Baxter Dury: Chaise Longue
Much is made of Baxter Dury’s famous father, but as he recounts his turbulent and, at times, frankly alarming childhood, it’s very much a tale of two parents, siblings, friends and the wildest collection of babysitters you might care to imagine.
As an author, his writing style is not unlike his songwriting, a dry and wry glance at the realities of the things that make or break you, no candy coating in sight. His early memories of Chiswick School sound like lyrics from an unreleased track, you can almost hear him vocalising about the teacher with ‘a frightening moustache and a fixed expression of contempt’, and his friend Patrick ‘the ultimate pathological kid’ though out of his depth when taken home to meet Baxter’s dad. To be fair to Patrick, you don’t generally find your mate’s parent sitting on a church pew on a balcony overlooking the Thames with a ‘six-foot-seven malodorous giant’ fondly known as the Sulphate Strangler.
Baxter’s mum, Betty, is as much a part of the story as the infamous Ian, both studied art and were taught by Peter Blake, their creativity later manifesting in different ways through painting, music and acting. It’s perhaps not surprising then that he would grow up to find himself in that same industry sector. What’s more surprising is that he made it through the endless scrapes and misadventures along the way in one piece to tell the tale.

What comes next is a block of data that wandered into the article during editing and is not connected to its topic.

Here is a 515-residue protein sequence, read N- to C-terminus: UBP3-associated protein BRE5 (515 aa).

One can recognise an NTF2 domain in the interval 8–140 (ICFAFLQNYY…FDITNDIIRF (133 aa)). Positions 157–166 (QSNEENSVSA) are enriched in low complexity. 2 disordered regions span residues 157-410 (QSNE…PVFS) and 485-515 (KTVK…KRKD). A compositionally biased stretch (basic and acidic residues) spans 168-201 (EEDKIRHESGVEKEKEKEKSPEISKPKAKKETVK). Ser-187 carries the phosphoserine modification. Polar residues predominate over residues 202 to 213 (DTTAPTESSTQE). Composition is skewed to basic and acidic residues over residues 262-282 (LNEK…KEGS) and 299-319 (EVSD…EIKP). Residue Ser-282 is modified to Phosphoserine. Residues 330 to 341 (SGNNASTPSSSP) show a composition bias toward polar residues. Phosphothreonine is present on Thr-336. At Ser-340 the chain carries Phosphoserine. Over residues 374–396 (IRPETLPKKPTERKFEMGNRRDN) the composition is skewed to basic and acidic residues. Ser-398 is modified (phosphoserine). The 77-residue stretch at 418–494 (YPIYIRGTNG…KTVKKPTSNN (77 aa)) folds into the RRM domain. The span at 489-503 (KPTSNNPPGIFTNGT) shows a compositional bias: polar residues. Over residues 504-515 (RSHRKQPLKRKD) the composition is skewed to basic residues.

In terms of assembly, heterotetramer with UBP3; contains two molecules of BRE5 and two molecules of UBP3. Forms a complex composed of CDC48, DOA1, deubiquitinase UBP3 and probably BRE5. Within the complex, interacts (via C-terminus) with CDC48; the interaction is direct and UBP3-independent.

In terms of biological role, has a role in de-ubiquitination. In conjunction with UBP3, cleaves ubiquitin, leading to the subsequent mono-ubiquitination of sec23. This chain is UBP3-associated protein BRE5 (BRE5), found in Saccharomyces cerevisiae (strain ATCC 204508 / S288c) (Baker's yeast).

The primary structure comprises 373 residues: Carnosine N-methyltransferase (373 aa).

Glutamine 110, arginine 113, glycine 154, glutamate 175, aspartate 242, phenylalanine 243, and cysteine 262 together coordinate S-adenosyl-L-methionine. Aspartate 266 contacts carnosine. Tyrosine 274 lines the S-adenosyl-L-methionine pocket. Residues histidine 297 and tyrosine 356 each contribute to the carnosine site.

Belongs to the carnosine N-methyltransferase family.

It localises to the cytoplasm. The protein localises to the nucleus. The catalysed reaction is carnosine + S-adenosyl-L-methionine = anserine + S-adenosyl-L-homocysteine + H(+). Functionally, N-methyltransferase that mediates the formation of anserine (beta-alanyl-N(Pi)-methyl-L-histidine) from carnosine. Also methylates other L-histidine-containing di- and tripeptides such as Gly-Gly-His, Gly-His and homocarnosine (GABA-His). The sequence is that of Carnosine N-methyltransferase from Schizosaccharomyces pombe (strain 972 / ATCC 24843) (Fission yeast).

While there’s no romanticism in his storytelling, it manages to recreate and reminisce about what feels like a long forgotten era where kids were largely left to their own devices and somehow developed a natural instinct for survival. Admittedly, most of us didn’t collect cowpats to throw at cars or end up in hospital having taken advantage of the copious amounts of drugs lying around the house, but then most of us weren’t left in the care of the Strangler and his fine culinary array of amphetamines and Special Brew.
The recollections flicker across time, their content at times both hilarious and poignant. I’ve always felt that his music has the power to make you laugh or cry, and often you don’t see the switch coming. With disarming openness, his memoir does the same. It’s a rollercoaster of a read, the sometime darkened lows pushed aside by the literal and figurative highs. We can only be grateful that he came to no harm after accidentally setting the Swatch shop alight with the volatile mix of a carelessly discarded joint and a bottle of white spirit, as in spite of (or perhaps because of) everything that’s gone before, the world of words and music is a better place for having Baxter Dury in its midst.
A no-holds-barred, confrontational and ultimately charming social documentary, this will doubtless be up there amongst the books of the year.
Chaise Longue is published by Little, Brown Book Group this Thursday 5th August 2021
Get the latest from Baxter Dury here
Review by Siobhan
3rd August 2021